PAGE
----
Craig: Yeah. As you've said, it's a bit dispiriting and that all that information came out in the discovery process. You know, we had the text, we had the chat room details of the blatant moves to manipulate price, and yet there's been no legal follow up at all it seems. You're right, it's very frustrating. All right. Let me move on to question number three, Rob. Over the last 12 months, if we go back to 2017, it seemed everybody was expecting the U.S. Dollar to rally and then return to king dollar. And instead, the dollar as measured by the dollar index fell by more than 10% in 2017. A lot of folks think the dollar is going to rebound in 2018. What do you think?

Rob: I think the dollar is very likely...got some very, very, very tough terrain to negotiate over the next little while, and longer term, I think the dollar has got some very, very big issues to confront. And a lot of this is coming from realizations on the part of global players, at least in my view, that an awful lot of dollars are in existence and have been created that are not acknowledged in official monetary aggregate data. And this was highlighted very recently with the revelations of Dr. Mark Skidmore of Michigan State University, and it was just five days after he made an appearance and did an interview with Greg Hunter, where he laid out a case where the Department of Defense cannot account for the $20 trillion worth of money which somehow flowed through their hands between the years of 1997 and 2015. And interestingly, Craig, or perhaps not, this 20 trillion number far exceeds, you know, what they're allocated on accumulative basis, but they're allocated on an annual basis as their budget.

This money has been created and it's been stuffed away in, what I call, dark pools, it's dark money. And my best guess is that these funds have been created through extreme crisis events that we've been faced with, such as 9/11 when the World Trade Center buildings collapsed in their own footprint. And records of trade settlement of Cantor Fitzgerald for instance in the World Trade Center, the world's largest broker of U.S. Government securities. And then through the financial crisis of 2007 and 2008, where quantitative easing was adopted and put in place where... These things, idealist false flags where hideous amounts of monetization of fictitious debt was very likely in play. The world's become aware of this. And you know what, and so has the White House because five days after Skidmore pointed out $20 trillion in missing funds, it was the White House that ordered a complete audit of the Pentagon. So, anyway, we've got these things to confront and the, let's just say, the powers that's be in America and the keepers of the U.S. Dollar are going to have some...are going to have a lot more scrutiny regarding these issues on a go forward basis and I do not believe this boards well for the dollar.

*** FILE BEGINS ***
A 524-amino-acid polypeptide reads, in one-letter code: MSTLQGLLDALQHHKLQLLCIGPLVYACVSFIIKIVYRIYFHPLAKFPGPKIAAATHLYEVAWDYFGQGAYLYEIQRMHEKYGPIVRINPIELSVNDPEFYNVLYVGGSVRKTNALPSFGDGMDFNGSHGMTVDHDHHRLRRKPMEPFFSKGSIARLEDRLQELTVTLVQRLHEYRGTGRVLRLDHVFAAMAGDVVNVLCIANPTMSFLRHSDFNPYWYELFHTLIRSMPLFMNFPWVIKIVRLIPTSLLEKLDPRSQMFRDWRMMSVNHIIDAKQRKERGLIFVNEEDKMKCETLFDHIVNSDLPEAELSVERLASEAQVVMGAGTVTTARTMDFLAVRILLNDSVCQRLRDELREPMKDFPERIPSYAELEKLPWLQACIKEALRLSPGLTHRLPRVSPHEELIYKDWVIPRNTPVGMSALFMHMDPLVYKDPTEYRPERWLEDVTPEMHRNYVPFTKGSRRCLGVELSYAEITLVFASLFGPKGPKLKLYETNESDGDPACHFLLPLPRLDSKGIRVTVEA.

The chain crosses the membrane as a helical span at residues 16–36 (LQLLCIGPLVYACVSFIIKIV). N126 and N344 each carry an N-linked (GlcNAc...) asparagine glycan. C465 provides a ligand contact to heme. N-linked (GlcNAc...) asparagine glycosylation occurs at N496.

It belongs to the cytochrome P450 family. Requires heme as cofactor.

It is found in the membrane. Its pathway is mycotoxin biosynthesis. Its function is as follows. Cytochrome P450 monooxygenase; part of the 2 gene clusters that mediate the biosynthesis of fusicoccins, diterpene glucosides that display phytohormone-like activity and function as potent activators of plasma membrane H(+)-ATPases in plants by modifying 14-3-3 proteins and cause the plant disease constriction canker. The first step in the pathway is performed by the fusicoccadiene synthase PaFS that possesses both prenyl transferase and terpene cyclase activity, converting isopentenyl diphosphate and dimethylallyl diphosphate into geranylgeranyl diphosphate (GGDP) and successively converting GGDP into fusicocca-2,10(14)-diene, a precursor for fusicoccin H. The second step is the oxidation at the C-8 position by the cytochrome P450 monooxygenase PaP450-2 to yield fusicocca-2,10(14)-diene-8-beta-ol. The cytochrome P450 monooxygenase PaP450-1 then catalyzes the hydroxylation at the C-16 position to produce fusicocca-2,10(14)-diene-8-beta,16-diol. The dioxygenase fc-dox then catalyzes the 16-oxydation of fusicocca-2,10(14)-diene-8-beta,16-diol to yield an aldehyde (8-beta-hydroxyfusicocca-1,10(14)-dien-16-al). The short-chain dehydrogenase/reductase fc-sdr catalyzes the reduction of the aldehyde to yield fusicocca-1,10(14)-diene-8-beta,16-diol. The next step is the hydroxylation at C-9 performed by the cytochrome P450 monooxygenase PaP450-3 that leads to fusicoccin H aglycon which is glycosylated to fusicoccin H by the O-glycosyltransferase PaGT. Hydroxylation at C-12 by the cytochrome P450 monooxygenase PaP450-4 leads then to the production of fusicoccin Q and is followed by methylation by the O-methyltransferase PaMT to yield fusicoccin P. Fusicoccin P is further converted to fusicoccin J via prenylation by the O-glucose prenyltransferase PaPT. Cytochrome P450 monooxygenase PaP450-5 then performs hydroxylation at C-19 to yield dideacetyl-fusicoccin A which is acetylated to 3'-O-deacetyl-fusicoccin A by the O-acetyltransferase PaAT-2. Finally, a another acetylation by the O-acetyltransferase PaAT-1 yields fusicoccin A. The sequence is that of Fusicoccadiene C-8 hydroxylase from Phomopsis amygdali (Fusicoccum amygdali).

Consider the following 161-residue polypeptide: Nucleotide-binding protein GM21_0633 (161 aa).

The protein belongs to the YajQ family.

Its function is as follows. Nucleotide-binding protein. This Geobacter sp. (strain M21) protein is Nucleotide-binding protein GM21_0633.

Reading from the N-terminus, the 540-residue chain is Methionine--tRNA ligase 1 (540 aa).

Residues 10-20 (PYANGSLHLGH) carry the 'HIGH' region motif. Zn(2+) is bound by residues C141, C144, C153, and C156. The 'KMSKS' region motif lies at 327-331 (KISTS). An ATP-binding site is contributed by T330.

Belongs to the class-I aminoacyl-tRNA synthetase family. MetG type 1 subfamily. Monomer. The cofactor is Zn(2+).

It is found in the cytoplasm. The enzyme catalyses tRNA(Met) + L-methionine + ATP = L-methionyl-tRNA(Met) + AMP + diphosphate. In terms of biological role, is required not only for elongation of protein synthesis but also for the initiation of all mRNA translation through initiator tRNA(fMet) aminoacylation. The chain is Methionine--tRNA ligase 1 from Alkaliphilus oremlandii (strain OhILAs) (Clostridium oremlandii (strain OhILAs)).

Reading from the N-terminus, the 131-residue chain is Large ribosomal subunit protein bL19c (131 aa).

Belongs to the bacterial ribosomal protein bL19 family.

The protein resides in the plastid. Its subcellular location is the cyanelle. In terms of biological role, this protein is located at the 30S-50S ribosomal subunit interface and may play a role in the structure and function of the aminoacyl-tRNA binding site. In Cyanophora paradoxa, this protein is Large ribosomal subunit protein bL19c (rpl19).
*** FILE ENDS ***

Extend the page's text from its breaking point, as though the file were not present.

Craig: All right. We're halfway done. Let's move on to question four, Rob. And this draws on, I guess, the fact that you are Canadian and based in Toronto. The question is, do you trade any Canadian mining shares? And if so, can you name a few that you like?

Rob: I do not trade any mining shares whatsoever. And if somebody put a gun to my head and asked me to buy, you know, let's just say, a precious metal's equity, I would... Because I have recommended some to some folks over the years, and strangely enough, Sprott physical fund, the...

Craig: PHYS or the PSLV?

Rob: Yeah, and also the central fund products I have recommended in the past. And I've been somewhat of an admirer over the years, Craig, of Silver Wheaton.

Craig: Okay. Is there a reason why you don't follow the shares? It's just not your area of expertise or do you have some other thing that you don't like there?

Rob: Well, my view is that until the manipulation is broken on the pricing of precious metals, ownership of the equities is the wrong place to put one's muster. The QECO of price suppression is physical metal. I'm an advocate of owning physical precious metal, and for every ounce of physical precious metal investors take off the market, in my view, that's 300 paper ounces or maybe 500 paper ounces, the bad guys cannot sell. So, if you're going to fight something, my belief is, why not do it effectively.

Craig: Yeah, right.

Rob: And efficiently.

Craig: Understood. Okay, question number five. It was in 2017, you told Greg Hunter that silver was the most undervalued asset on the planet. Why is this, and do you still think this way?